Stabilization is a common post-production task for editors. The process of removing or smoothing out a shot’s camera motion, it’s used to reduce shaky, hand-held camera work, or even to refocus the viewer’s gaze. Understanding different stabilization tools and techniques, like the one below, is a great way to up your post-production IQ.
While Adobe’s Warp Stabilizer (found in both Premiere Pro and After Effects CC) is a powerful and useful tool, there are some shots that it can’t handle easily. For example, in the Pond5 clip below, the heavy snow, combined with the out-of-focus background makes it difficult to stabilize using Adobe’s native tools.
For advanced stabilization, we’ll use Mocha Pro from Boris FX to handle this challenge. Mocha Pro’s workflow is driven by user-defined planar tracking for extra control and flexibility. There are two methods we’ll use here for stabilization: locking a shot down and a more creative look.
Start by applying the Mocha Pro effect to your clip. If you don’t already own Mocha Pro, you can download and install a free 15-day trial from the Boris FX website. Once applied, launch the Mocha interface.
Create Track Layers
To stabilize with Mocha Pro, you need to get a solid planar track. Mocha’s X-spline tool is used to create the search region. Avoid the actor in the center of the frame and focus the tracking area on the house in the background. You can use the X+ button to add a second search area to your layer. You can also apply a garbage matte and track and avoid the actor if necessary. (Make sure your holdout matte for the foreground is above the background track in your layer stack).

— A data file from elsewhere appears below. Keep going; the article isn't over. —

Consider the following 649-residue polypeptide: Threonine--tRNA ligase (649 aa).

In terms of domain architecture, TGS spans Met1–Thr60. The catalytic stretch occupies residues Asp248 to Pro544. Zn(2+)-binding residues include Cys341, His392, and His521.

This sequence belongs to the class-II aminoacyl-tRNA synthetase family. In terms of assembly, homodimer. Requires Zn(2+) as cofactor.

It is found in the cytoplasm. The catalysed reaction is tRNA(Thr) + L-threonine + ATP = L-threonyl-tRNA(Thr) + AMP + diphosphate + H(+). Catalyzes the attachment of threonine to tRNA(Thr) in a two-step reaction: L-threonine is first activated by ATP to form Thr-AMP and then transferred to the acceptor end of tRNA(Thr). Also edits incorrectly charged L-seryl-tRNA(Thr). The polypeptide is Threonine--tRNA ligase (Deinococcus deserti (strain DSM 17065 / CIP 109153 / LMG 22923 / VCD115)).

For most stabilization shots, you only need to track specific motion parameters. Under the Track tab, select Translation, Scale, and Rotation only, then track forwards.
Select Stabilize Parameters
In Mocha Pro’s Stabilize Module, you can select “Smooth All Motion” to reduce the jitters on all tracked parameters. If you want to lock the shot down as if it was on a tripod, select “Maximum Smoothing.” If you want the image to be centered and scaled to reduce the black borders, you can also select the parameters in the Border tab. At this point, you can play back and preview your stabilized shot.
Render Back to Your Premiere Timeline
If you’re happy with your shot, you can save and exit the Mocha interface. Back in Premiere, simply tell the Mocha plug-in which module you want to render — in this case, it’s the “Stabilize” module.
For a more creative approach to stabilization, you can use the same shot, but instead of stabilizing the background to lock down the camera, stabilize the actor’s motion to create an “Alfred Hitchcock” effect, where the camera appears to be mounted to the the actor. This time, we’ll track the actor’s face using the same Scale, Translation, and Rotation tracking parameters.
Use the same “Smooth All Motion” and “Maximum Smoothing” selections. This will keep the actor’s face locked down and warp and position the rest of the frame to emulate a camera that is actually attached to a moving actor. This kind of creative stabilization is often used to create disorienting or spooky moods.
If you’re looking for more Mocha training, check out these additional blog posts on Pond5 or visit Mocha TV at Boris FX for hundreds of useful tutorials covering planar tracking and advanced rotoscoping.
Have questions about post-production stabilization techniques or working with Mocha Pro? Let us know in the comments!